Due Diligence, Disclosure, and Determination

So, our latest addition to the family, the adorable puppy I mentioned in my last post, is utterly and completely deaf. How do we know? Among many other tests designed to give off as little vibration as possible, we smashed the metal bottoms of two chafing dishes together over her head while she was sleeping and she didn’t even stir. Now I know why she barely ever barks. In honor of this unexpected wrench, today’s post is about due diligence, disclosure, and determination.


Sending Shanti back to the rescue wasn’t really an option. Deafness, though not ideal for a first-time family puppy, isn’t a deal-breaker in our books. In fact, I’m finding it kind of amazing to push beyond my voice to train this pup, and I think she’s teaching me to access parts of my senses that could really use a work out. My initial response, upon learning that our dog can’t hear, was to be really annoyed by the rescue organization that we adopted her from.

Due Diligence

Nekky called them to share our discovery and to ask for a reimbursement of enough of the adoption fee to cover the cost of a vibrating collar. To be clear, this isn’t a shock collar, it’s a collar that vibrates (like a cell phone) to grab the dog’s attention. Kind of a must-have in our circumstances. I was beyond satisfied when the contact at the rescue agreed to refund half the adoption fee and issue a tax receipt for the remaining half. She also said she would alert the other families who adopted Shanti’s sisters, in case the deafness was something they brought to the party too.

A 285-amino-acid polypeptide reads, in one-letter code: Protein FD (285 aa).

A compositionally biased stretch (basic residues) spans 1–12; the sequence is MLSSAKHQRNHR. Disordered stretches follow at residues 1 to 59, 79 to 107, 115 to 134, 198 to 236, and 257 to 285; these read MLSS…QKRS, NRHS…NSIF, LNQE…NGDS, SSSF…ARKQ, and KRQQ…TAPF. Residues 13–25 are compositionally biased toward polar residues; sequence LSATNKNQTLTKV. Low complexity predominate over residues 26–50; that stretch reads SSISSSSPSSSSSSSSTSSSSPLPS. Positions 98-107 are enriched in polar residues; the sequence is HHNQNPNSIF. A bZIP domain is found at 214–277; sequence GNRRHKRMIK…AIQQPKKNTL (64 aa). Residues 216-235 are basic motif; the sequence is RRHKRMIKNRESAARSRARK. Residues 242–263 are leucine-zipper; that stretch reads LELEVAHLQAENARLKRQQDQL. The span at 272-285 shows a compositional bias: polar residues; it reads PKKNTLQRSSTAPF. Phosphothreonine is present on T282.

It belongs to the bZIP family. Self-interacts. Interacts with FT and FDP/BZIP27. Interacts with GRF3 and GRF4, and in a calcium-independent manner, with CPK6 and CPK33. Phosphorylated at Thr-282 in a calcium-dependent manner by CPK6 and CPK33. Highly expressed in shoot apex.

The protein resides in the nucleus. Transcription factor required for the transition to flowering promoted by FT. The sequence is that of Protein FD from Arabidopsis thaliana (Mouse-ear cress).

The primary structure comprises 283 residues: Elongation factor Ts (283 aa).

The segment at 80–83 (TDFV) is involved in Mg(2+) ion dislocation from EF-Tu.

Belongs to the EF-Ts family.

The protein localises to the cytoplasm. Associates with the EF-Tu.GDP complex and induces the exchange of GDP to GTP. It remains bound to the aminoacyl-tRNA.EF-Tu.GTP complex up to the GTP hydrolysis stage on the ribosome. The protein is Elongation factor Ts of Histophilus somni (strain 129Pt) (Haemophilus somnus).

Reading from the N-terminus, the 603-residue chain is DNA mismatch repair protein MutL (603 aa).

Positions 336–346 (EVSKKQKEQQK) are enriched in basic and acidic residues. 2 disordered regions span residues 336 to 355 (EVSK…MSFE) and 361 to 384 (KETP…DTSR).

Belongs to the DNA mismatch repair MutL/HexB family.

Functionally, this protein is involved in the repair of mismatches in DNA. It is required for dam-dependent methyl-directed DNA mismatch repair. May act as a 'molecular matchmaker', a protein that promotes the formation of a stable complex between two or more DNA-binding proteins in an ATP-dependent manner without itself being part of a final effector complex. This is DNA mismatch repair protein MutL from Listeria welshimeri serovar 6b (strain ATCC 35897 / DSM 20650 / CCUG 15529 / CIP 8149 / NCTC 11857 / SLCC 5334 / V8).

I couldn’t understand how the vet check the rescue claimed to have conducted (we got a receipt from this vet, and I wondered if it was real) could miss something so major. It seemed like a basic thing to check for. My own vet, our next-door neighbor, assured me it could be a very easy mistake, especially if the vet had all three puppies at once. We missed it ourselves, as the sleepiness of our puppy and the adorable chaos of her sister and the toddler at the foster home made things a bit distracting.


Would we have chosen this particular dog if we knew she was deaf? No way. I will freely admit to wanting our first puppy to be as simple as possible. I’m going to believe the rescue org when they say they had no idea that our dog was deaf, because I think most responsible rescues would be up front about such a thing to ensure that the dog finds a suitable home. Days after picking her up, we are already in love with her, bonded with her, and invested in her. We didn’t want to teach the kids that an issue like deafness meant that the dog had to go. Blindness, maybe, because I don’t even know how you would train a blind dog, but deafness is a highly workable dog training scenario. Dogs smell, see, and then hear. People hear, see and then smell. So, despite this surprise, we carry on as planned. We have an awesome trainer who we will work with once Shanti has her next round of shots, and in the meanwhile I’m grateful for the epic amount of information available.

We’ve already taught her how to sit, and come. Now we just need to get those puppy teeth under control!

Have you had a deaf dog? Know anyone who has? We’d love any tips or tidbits from you.